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Research Papers

Advanced Signal Processing Tools for the Vibratory Surveillance of Assembly Faults in Diesel Engine Cold Tests

[+] Author and Article Information
Simone Delvecchio1

Department of Engineering, University of Ferrara, Via Saragat 1, 44100 Ferrara, Italysimone.delvecchio@unife.it

Gianluca D’Elia

Department of Engineering, University of Ferrara, Via Saragat 1, 44100 Ferrara, Italygianluca.delia@unife.it

Emiliano Mucchi

Department of Engineering, University of Ferrara, Via Saragat 1, 44100 Ferrara, Italyemiliano.mucchi@unife.it

Giorgio Dalpiaz

Department of Engineering, University of Ferrara, Via Saragat 1, 44100 Ferrara, Italygiorgio.dalpiaz@unife.it

1

Corresponding author.

J. Vib. Acoust 132(2), 021008 (Mar 17, 2010) (10 pages) doi:10.1115/1.4000807 History: Received June 22, 2009; Revised November 25, 2009; Published March 17, 2010; Online March 17, 2010

This paper addresses the use of several signal processing tools for monitoring and diagnosis of assembly faults in diesel engines through the cold test technology. One specific fault is considered here as an example: connecting rod with incorrectly tightened screws. First, the experimental apparatus concerning the vibration tests is introduced. Subsequently, the dynamic analysis of the engine has been carried out in order to calculate the connecting rod forces against the crankpin for predicting the position where mechanical impacts are expected. Then, a vibration signal model for this type of faults is introduced. It deals with the cyclostationary model in which the signal is subdivided into two main parts: deterministic and nondeterministic. Finally, the acceleration signals acquired from the engine block during a cold test cycle at the end of the assembly line are analyzed. For quality control purposes in order to obtain reliable thresholds for the pass/fail decision, a method based on the image correlation of symmetrized dot patterns is proposed. This method visualizes vibration signals in a diagrammatic representation in order to quickly detect the faulty engines in cold tests. Moreover, the fault identification is discussed on the basis of the cyclostationary model of the signals. The first-order cyclostationarity is exploited by the analysis of the time synchronous average (TSA). In addition, the residual signal is evaluated by subtracting the TSA from the raw synchronized signal, and thus, the second-order cyclostationarity analysis is developed by means of the Wigner–Ville distribution (WVD), Wigner–Ville spectrum (WVS), and mean instantaneous power. Moreover, continuous wavelet transform is presented and compared with the WVD and WVS.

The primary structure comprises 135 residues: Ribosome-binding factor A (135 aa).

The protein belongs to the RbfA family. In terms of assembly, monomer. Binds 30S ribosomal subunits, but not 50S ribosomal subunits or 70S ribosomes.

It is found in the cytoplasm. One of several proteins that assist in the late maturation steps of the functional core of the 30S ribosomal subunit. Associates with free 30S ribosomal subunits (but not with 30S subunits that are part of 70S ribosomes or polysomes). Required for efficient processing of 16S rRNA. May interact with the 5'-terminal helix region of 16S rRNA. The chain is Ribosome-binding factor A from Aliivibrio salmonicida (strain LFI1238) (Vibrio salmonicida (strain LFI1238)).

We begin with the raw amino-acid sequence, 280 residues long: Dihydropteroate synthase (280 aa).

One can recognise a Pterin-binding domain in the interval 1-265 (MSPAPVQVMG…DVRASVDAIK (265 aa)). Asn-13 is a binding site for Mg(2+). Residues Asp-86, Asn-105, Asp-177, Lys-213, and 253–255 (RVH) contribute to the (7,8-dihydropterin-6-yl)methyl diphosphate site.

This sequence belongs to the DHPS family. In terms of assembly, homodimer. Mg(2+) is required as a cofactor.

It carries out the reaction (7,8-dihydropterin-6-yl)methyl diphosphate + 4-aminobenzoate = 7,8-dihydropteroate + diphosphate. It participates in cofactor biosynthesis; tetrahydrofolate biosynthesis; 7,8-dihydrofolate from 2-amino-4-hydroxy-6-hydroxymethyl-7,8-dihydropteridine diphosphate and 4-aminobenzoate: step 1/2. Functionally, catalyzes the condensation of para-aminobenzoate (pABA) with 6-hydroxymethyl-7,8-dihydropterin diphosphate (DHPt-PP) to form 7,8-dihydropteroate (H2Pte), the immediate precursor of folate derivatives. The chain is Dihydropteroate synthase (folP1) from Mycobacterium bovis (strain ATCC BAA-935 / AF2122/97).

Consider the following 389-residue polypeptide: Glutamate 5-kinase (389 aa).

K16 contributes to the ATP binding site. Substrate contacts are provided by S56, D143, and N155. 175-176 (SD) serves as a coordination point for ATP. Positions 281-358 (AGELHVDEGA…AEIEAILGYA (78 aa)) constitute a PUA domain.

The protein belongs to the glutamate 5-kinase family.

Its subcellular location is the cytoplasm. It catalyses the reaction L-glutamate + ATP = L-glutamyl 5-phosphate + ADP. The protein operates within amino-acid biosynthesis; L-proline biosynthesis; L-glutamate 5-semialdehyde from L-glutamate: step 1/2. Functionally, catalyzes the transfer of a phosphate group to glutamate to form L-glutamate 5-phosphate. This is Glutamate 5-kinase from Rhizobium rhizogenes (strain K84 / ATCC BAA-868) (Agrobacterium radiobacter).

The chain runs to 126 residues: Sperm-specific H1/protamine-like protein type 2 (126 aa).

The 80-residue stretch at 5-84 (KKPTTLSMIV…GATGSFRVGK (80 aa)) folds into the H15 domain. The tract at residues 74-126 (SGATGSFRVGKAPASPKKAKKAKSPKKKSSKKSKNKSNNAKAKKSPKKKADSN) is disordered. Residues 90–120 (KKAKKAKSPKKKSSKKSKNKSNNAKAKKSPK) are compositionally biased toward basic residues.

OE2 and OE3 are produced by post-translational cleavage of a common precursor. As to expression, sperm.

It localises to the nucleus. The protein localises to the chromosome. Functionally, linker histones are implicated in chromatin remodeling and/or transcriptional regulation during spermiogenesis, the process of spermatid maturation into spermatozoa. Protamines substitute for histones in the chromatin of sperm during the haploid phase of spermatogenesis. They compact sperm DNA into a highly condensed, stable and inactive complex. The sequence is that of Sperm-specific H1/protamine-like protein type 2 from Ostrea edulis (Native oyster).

Copyright © 2010 by American Society of Mechanical Engineers
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Figures

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Figure 2

Dynamic model of a single-cylinder engine: global coordinate system x-y

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Figure 3

Theoretical air pressure within the combustion chamber

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Figure 4

Local coordinate system (z-w) integral with the connecting rod

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Figure 5

Polar graph of the Rzw force transmitted by the rod against the crankpin during two crankshaft revolutions: first crankshaft revolution (solid line) and second crankshaft revolution (dashed line)

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Figure 6

Zoom of the polar graph depicted in Fig. 5

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Figure 7

SDP method: (a) time input waveform, (b) symmetrized dot polar graph, and (c) image obtained after the edge detection algorithm application

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Figure 8

Symmetrized dot polar graphs: (a) healthy engine (reference pattern) and (b and c) faulty engines

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Figure 9

Model of IC engine acceleration signal, considering only pressurization, inertial forces, and an impulsive component

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Figure 10

Model of IC engine acceleration signal, considering only pressurization, inertial forces and an impulsive component: (a) deterministic part; (b) cyclostationary part; (c) mean instantaneous power of the cyclostationary

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Figure 11

WVS of the cyclostationary part, represented in Fig. 1

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Figure 12

Healthy engine: (a) time synchronous average, and (b) residual signal

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Figure 13

Incorrectly tightened rod screws: (a) time synchronous average, (b) residual signal, and (c) mean instantaneous power of the residual signal

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Figure 14

Incorrectly tightened rod screws: (a) WVD of the TSA; (b) WVD of the residual signal; (c) CWT of the TSA; (d) CWT of the residual signal

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Figure 15

Incorrectly tightened rod screws: WVS of the residual signal

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